In the long run, we’re all dead

elnarcoFrom El Narco (2012) by Ioan Grillo:

“When I did my first hit, I got a little too close and shot too many bullets into the body. Then the blood and guts exploded out all over me and I had to throw away my clothes and wash hard to get it off. That night I had bad dreams. I kept remembering shooting the person and the blood spurting out.”

Gustavo did more hits and the bad dreams stopped. Every few  weeks he would be given a new target. Mostly he killed in Medellín but he was also sent to take out victims in other cities across Colombia such as Bogotá and Cali. Soon he had killed ten, then fifteen, then twenty people. Then he lost count.

I ask him if he thinks about the victims. He shakes his head.

“I keep focused and do my work. Before I go out, I pray to Jesus and clear my mind. I never take drugs or drink before a job as I need my five senses. When I come back I will relax and smoke a spliff and listen to music.”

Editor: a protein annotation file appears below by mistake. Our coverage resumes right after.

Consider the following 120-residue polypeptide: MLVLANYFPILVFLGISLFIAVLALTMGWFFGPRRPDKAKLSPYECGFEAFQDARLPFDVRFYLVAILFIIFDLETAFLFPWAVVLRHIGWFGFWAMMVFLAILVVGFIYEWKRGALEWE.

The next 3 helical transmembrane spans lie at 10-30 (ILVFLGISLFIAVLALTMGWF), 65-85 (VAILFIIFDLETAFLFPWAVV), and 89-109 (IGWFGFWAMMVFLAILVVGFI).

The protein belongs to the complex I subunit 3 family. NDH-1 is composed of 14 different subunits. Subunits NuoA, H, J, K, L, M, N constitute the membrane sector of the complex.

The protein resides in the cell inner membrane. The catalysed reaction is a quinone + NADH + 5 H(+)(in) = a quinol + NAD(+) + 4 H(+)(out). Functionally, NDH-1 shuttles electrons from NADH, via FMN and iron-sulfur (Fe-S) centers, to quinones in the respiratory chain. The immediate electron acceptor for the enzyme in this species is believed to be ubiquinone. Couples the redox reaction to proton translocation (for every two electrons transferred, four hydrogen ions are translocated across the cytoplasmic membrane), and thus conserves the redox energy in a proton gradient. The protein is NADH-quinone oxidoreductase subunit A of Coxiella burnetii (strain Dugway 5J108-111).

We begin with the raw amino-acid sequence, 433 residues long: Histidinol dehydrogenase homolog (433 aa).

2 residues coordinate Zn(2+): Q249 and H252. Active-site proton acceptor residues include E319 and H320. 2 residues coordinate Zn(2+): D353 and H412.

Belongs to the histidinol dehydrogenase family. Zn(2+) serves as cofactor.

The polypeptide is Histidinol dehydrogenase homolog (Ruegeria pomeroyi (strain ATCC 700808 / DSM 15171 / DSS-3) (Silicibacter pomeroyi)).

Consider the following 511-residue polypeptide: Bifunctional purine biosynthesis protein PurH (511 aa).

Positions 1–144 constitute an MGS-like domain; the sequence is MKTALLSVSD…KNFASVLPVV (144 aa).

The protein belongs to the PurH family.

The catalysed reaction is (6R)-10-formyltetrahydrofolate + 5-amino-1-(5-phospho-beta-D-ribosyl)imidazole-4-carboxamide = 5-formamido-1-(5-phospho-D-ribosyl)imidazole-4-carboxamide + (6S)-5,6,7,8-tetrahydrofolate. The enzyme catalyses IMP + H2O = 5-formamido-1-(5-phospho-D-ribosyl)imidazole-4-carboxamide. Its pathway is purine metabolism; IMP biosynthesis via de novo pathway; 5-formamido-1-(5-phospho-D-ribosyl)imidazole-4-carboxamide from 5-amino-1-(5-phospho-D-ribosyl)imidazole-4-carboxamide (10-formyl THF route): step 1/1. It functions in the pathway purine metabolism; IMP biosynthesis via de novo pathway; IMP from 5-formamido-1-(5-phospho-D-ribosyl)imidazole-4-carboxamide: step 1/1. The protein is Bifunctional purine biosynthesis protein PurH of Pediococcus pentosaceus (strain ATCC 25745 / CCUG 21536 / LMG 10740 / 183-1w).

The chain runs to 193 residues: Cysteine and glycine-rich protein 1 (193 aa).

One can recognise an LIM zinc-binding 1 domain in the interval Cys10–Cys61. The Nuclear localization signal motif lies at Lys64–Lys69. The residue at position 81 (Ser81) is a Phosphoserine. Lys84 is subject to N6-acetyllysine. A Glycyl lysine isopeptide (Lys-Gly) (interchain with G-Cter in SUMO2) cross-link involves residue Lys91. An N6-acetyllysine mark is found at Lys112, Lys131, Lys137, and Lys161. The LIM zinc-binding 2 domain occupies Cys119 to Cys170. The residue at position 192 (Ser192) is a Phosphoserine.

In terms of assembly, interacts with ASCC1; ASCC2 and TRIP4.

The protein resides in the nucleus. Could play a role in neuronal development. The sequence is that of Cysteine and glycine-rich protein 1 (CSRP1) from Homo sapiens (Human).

Does he feel remorse about the people he has murdered? I ask. How can he square what he does with his Catholicism? “I know it is bad,” he says. “But I do it out of need. I do it to support my family.

He also knows that his work may well lead to his own murder. But he tries to keep any fear tucked deep inside.

“I need to keep strong and focused. I can’t spend all my time worrying if they are going to kill me or not. Everyone dies in the end.”

 

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